Agreed [Godfrey], "Yes, we are looking at direct links with airline, hotel and car rental suppliers.... I expect to have a direct link to an airline by the end of 1998 -- and maybe we'll be lucky and have more than one." (28)

At around the same time, BTN spotlighted the "'more than five' corporate customers [who] already have or are building direct links to airlines, all under 'very strict non-disclosure agreements.'" (29) Thomson Consumer Electronics told BTN a few months later the history of its establishment of direct links to the airline. We may want to listen to that account in detail to get a picture of the everyday details of the process travel managers went through to win acceptance for agency bypassing.

For Thomson Consumer Electronics, the choice of the Worldspan system comes almost three years after [its travel manager] first began looking into travel booking systems, begun after [Sabre] first announced it would be developing a system at the 1995 NBTA conference. Intrigued, [she] approached Worldspan and signed on for Travel Shopper, an e-mail based, off-the-shelf system developed by the CRS in the '80s. A year later, Worldspan "started seriously looking at building a product and putting programmers to work on it," [she] said. By November 1995, thanks to an incentive program that rewarded users with free hotel room nights and other prizes, [she] had moved 105 travel arrangers -- and 10-15 percent of Thomsonís domestic travel -- off the phones and onto e-mail.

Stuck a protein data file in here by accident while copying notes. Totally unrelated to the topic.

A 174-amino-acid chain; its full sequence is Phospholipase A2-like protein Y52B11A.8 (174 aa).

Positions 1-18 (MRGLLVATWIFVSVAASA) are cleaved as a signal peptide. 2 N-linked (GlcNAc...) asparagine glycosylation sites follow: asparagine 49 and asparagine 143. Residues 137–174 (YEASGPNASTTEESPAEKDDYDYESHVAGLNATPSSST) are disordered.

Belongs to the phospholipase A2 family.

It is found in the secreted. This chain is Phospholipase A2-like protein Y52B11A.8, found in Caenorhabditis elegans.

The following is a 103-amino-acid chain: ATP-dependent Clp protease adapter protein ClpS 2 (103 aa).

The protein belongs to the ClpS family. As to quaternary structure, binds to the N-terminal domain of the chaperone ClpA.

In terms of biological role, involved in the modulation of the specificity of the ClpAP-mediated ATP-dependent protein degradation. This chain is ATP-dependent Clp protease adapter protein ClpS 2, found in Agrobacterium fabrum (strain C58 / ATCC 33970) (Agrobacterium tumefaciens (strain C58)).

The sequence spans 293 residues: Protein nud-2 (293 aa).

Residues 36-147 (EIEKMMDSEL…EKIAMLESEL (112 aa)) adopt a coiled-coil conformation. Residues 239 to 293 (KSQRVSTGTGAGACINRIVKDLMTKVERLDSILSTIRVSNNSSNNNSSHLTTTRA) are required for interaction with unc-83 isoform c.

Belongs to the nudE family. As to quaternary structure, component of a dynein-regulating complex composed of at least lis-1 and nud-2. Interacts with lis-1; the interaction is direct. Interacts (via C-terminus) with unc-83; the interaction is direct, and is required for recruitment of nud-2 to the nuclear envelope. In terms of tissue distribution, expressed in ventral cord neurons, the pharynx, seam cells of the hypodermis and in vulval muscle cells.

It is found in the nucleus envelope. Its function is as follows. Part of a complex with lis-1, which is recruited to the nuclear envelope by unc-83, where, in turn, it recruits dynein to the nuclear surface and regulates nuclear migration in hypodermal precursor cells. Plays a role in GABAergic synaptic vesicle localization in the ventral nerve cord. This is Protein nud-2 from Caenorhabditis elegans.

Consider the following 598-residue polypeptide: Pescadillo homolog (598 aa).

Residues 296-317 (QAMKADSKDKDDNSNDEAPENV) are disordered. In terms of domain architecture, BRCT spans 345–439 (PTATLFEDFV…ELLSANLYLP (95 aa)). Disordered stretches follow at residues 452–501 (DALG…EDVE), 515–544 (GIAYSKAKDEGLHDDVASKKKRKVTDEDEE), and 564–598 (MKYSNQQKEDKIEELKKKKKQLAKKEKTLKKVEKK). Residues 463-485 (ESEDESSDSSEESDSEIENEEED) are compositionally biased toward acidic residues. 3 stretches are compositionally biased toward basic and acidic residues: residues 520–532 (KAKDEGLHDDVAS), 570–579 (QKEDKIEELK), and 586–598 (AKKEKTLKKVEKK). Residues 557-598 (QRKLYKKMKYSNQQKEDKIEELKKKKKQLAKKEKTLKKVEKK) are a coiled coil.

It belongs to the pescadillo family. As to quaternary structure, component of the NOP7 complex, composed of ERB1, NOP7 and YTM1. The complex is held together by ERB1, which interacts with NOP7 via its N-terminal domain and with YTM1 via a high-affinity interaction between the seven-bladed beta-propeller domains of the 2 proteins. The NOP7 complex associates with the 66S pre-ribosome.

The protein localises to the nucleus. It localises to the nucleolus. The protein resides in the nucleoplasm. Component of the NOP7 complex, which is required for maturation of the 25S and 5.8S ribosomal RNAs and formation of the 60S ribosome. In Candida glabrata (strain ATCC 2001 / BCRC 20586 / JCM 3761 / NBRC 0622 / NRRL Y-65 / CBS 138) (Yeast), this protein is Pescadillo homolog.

"I wanted to test the waters and see if we would even be interested in automated booking," [she] said. And, added [the domestic corporate travel manager], the early start helped identify travelers and travel arrangers interested in and accustomed to technology, who now will serve as the first testers of Trip Manager.

The success of the early system convinced not only the travel department, but senior management as well. "Once it was in place and the commission cuts continued to come, the executive committee, which is made up of the heads of all the departments, said okay, this is good. Now let's improve on it," [she] said. ...

In internal beta testing at Thomson since September, Trip Manager this week will be rolled out to about 300 travelers and travel arrangers in the United States and Mexico. ... Thomson again plans an incentive program to encourage change in travelers' behavior. [She] will ask her airline partners for free tickets to offer as raffle prizes for online bookers in return for linking the Thomson booking site to the airline Web site. With the raffle as a carrot and the mandate as a stick, she expects to move 30-35 percent of Thomsonís $40 million domestic air volume onto Trip Manager. (30)